McGahee, day after hit: 'I'm all right'

January 20, 2009|By Bill Ordine | Bill Ordine,bill.ordine@baltsun.com

Less than 24 hours after being wheeled from the AFC championship game at Heinz Field on a stretcher, Ravens running back Willis McGahee was back in the team's locker room in Owings Mills yesterday talking about the ferocious hit he had yet to see.

"I'm all right. Everything's OK," McGahee said after the team's final meeting of the season with coach John Harbaugh. "The MRI and CAT scans checked out good, so everything's good."

After catching a pass from quarterback Joe Flacco in the middle of the field and taking a few steps downfield late in the fourth quarter of the Steelers' 23-14 win, McGahee was drilled by Pittsburgh safety Ryan Clark. It appeared that Clark's shoulder and head hit McGahee's head.

McGahee fumbled the ball, and the Ravens running back stayed on the ground motionless for many minutes while being attended by medical staff. He was eventually strapped to a stretcher and taken from the field. After an overnight stay at UPMC Presbyterian Hospital, McGahee returned to Baltimore yesterday morning.

In a statement, the Ravens said McGahee was expected to make a full recovery from the head and neck injuries he suffered.

Asked whether he believed he had taken a clean hit, McGahee said that not only had he not seen the play but he wasn't even aware of who tackled him.

"Yeah, I blacked out," he said. "When I woke up, they were taking my face mask off, but I was still talking. I don't know how I was doing it. I just remember that my eyes were closed, and I was still talking. The next thing I know, we're in some kind of room in their stadium, and then we were in the ambulance."

McGahee said he was aware he had movement in his arms and legs soon after regaining consciousness but that he was being told not to move.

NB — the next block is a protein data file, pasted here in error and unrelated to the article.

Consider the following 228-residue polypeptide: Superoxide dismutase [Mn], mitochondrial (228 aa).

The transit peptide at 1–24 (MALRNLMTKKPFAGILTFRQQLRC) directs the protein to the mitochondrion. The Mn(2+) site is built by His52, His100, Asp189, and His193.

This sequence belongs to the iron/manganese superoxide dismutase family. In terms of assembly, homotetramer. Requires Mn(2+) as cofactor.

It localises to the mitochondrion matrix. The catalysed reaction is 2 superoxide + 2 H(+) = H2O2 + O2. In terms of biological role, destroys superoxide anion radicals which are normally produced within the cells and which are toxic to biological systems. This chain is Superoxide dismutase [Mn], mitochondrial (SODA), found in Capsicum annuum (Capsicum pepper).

"They kept saying, 'Don't move, don't move,' but it's hard," McGahee said.

Before he was taken from the field, McGahee said he shook hands with safety Ed Reed, who also played at University of Miami.

Since being hurt, McGahee said he was contacted by Steelers safety Bryant McFadden and was told Pittsburgh coach Mike Tomlin was trying to reach him as well.

McGahee has characterized 2008 as a disappointing season in terms of personal goals, although he was excited to reach the AFC championship game. He had knee surgery in training camp, and through most of the season, McGahee shared running back duties with Le'Ron McClain, who finished as the team's leading rusher, and rookie Ray Rice, who missed several games at the end of the regular season and the beginning of the playoffs with a shin injury.

During the regular season, McGahee carried the ball 170 times for 671 yards and seven touchdowns. He also caught 24 passes for 173 yards. His rushing totals were his lowest by far in his five-season NFL career. In 2007, his first season as a Raven after being acquired from the Buffalo Bills in a trade, McGahee rushed for 1,207 yards and caught 43 passes.

However, in the conference championship game in Pittsburgh, McGahee was designated as the Ravens' feature back, and he responded with 60 yards and two touchdowns on 20 carries and 13 yards on two pass receptions. On a day when the Ravens had a tough time generating any offense at all, gaining just 198 total yards, McGahee was team leader in yards from scrimmage.

As his teammates cleaned out their lockers yesterday, McGahee said he would like to return to the Ravens next season but added that the decision rested with the team.

"Like our coaches tell us, it's a business," McGahee said. "Some of us will be here; some of us won't. I can't control that. But if I am [back], I will be here and show my teammates what kind of person I am. They know what they're going to get from me."

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